Medieval Colonialism: Postcrusade Exploitation of Islamic Valencia

Medieval Colonialism: Postcrusade Exploitation of Islamic Valencia

Robert Ignatius Burns
Copyright Date: 1975
Pages: 424
https://www.jstor.org/stable/j.ctt13x1195
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  • Book Info
    Medieval Colonialism: Postcrusade Exploitation of Islamic Valencia
    Book Description:

    This first major study of tax structure in pre-Renaissance Spain gives new insight into the condition of the conquered people of postcrusade Valencia. Drawing on tax records, it provides the reader with a fascinating glimpse of life among the thirteenth century Mudejars. By showing the financial links between a medieval ethnic enclave and the dominant society, the author illuminates aspects of intergroup relations that have previously been neglected. This volume is the second in the author's trilogy on Muslim society in Eastern Spain.

    Originally published in 1976.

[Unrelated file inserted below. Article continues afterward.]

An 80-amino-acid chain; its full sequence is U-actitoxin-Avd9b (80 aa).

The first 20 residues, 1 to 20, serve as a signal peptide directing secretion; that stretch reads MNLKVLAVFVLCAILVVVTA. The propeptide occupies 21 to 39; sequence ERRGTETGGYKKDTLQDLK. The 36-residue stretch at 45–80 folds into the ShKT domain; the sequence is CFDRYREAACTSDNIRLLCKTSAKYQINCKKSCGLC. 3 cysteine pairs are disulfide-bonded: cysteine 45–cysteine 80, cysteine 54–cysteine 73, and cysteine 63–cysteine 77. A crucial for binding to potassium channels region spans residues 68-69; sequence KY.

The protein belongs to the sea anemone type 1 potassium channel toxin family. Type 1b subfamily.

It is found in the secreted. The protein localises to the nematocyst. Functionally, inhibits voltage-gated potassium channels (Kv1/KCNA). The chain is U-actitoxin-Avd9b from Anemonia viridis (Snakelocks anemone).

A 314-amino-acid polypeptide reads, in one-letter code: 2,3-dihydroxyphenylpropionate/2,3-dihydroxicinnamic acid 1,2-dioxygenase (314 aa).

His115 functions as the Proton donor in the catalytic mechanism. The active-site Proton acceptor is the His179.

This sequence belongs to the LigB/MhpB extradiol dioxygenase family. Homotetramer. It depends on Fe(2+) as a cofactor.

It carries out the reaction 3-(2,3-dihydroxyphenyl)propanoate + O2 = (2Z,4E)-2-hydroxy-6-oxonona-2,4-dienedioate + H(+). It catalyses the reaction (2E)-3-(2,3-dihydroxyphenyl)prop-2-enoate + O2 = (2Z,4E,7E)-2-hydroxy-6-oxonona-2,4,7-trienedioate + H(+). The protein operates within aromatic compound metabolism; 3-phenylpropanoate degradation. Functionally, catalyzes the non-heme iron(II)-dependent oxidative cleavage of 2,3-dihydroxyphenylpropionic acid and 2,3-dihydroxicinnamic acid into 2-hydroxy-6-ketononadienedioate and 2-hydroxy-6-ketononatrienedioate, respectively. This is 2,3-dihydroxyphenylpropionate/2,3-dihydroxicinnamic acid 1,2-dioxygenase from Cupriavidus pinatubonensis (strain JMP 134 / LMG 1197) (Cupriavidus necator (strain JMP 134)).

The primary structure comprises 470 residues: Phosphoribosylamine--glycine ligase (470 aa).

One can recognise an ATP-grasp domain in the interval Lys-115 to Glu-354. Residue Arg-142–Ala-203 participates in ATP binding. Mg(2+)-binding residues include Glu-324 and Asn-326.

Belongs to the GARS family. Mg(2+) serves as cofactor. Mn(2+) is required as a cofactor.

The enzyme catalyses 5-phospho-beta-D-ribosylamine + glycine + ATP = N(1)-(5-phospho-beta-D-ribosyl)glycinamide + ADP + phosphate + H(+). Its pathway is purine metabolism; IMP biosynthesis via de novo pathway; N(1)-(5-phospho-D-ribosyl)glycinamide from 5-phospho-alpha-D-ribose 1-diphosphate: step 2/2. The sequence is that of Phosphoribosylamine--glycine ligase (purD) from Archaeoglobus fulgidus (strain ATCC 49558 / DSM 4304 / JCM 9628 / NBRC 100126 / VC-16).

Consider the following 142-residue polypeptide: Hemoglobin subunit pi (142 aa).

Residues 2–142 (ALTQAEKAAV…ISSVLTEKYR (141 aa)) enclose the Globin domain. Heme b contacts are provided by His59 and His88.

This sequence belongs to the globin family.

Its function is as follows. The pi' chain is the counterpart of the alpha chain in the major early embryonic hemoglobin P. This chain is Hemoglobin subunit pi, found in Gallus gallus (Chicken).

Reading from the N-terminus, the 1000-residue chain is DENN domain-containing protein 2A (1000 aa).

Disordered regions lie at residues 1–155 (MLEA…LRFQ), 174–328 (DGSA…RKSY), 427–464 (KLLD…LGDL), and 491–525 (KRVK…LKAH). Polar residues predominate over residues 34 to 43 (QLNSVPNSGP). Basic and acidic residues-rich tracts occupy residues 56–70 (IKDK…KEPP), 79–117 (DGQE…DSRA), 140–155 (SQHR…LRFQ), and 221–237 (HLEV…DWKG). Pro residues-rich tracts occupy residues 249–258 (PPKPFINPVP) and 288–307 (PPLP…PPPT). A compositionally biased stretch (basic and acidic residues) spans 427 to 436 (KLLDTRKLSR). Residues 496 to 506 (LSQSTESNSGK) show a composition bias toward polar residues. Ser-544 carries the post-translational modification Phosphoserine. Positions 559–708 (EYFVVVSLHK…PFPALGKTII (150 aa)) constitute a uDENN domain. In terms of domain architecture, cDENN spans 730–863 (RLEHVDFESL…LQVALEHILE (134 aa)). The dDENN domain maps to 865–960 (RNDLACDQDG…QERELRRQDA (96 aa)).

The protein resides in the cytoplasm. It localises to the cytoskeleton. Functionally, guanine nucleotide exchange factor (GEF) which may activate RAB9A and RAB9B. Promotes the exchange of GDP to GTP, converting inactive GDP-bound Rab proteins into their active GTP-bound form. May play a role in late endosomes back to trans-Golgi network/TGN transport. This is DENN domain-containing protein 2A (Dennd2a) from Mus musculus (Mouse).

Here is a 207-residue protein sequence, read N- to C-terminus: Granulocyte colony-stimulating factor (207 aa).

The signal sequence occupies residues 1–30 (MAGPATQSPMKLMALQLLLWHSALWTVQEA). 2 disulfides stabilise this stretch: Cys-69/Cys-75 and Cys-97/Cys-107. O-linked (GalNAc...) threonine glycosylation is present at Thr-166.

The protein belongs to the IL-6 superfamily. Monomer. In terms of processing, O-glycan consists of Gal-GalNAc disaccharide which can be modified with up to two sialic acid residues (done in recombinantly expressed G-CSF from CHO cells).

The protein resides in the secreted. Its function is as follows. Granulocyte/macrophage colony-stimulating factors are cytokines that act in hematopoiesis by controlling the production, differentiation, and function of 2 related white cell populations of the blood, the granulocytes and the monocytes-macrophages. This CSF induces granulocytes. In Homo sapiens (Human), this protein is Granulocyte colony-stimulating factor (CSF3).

ThePrinceton Legacy Libraryuses the latest print-on-demand technology to again make available previously out-of-print books from the distinguished backlist of Princeton University Press. These paperback editions preserve the original texts of these important books while presenting them in durable paperback editions. The goal of the Princeton Legacy Library is to vastly increase access to the rich scholarly heritage found in the thousands of books published by Princeton University Press since its founding in 1905.

    eISBN: 978-1-4008-6759-2
    Subjects: Business

Table of Contents

  1. Front Matter
    (pp. i-vi)
  2. Table of Contents
    (pp. vii-viii)
  3. ILLUSTRATIONS
    (pp. ix-x)
  4. PREFACE
    (pp. xi-xxiv)
    ROBERT IGNATIUS BURNS
  5. ABBREVIATIONS
    (pp. xxv-2)
  6. CHAPTER I The Crusader Kingdom of Valencia
    (pp. 3-16)